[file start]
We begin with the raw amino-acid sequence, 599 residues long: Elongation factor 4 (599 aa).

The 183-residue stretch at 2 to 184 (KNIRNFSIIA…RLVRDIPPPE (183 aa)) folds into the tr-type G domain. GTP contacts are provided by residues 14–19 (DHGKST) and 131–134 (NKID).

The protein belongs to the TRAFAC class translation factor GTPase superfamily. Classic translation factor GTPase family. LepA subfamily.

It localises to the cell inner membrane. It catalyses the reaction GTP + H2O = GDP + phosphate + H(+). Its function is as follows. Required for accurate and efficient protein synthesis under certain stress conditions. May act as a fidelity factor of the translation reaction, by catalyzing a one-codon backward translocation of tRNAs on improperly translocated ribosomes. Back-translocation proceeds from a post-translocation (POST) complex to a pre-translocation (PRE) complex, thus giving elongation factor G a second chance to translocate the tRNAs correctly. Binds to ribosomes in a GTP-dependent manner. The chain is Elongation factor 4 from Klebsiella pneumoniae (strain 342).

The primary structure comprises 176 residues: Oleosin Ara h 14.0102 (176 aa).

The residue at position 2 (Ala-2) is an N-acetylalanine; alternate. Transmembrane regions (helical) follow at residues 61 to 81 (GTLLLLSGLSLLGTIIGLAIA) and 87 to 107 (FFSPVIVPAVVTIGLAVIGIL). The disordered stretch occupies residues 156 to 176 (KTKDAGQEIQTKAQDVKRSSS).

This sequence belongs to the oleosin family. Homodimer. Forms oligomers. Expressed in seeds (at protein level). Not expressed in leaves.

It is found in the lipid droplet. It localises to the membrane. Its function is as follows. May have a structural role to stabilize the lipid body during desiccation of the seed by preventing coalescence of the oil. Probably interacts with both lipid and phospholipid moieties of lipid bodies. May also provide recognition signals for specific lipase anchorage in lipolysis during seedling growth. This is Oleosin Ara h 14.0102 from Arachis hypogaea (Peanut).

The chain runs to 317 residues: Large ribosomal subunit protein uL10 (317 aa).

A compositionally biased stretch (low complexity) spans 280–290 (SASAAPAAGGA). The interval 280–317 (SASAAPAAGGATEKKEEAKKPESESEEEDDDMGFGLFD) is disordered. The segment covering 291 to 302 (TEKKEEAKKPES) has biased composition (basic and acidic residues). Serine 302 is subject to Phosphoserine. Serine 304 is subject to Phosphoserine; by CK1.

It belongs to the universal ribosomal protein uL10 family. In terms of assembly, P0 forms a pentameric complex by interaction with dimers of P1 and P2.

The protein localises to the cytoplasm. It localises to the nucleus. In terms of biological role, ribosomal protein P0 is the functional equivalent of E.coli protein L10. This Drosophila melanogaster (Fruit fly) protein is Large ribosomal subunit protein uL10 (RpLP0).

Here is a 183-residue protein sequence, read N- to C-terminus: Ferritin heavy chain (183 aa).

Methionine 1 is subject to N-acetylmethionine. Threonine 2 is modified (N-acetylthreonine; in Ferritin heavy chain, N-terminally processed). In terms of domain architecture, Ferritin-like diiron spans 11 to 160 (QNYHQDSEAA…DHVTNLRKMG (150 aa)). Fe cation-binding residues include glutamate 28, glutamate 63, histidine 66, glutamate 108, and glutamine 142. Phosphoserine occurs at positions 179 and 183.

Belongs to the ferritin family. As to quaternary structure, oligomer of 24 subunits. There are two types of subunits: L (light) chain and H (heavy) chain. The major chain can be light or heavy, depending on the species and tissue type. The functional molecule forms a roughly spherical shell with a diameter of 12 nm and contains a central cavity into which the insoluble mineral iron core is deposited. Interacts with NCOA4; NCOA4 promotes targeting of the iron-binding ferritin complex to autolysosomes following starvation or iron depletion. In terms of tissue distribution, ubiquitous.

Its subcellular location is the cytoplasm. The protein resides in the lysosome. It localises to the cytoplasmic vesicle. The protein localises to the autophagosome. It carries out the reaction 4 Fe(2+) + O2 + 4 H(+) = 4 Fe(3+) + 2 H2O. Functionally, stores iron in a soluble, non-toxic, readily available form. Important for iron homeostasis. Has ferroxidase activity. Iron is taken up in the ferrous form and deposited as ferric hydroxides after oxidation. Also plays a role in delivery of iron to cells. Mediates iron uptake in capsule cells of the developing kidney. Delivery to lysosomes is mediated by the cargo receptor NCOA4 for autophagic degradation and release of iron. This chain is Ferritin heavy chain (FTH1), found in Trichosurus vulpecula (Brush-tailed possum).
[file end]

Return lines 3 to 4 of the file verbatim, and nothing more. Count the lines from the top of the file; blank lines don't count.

The protein belongs to the TRAFAC class translation factor GTPase superfamily. Classic translation factor GTPase family. LepA subfamily.

It localises to the cell inner membrane. It catalyses the reaction GTP + H2O = GDP + phosphate + H(+). Its function is as follows. Required for accurate and efficient protein synthesis under certain stress conditions. May act as a fidelity factor of the translation reaction, by catalyzing a one-codon backward translocation of tRNAs on improperly translocated ribosomes. Back-translocation proceeds from a post-translocation (POST) complex to a pre-translocation (PRE) complex, thus giving elongation factor G a second chance to translocate the tRNAs correctly. Binds to ribosomes in a GTP-dependent manner. The chain is Elongation factor 4 from Klebsiella pneumoniae (strain 342).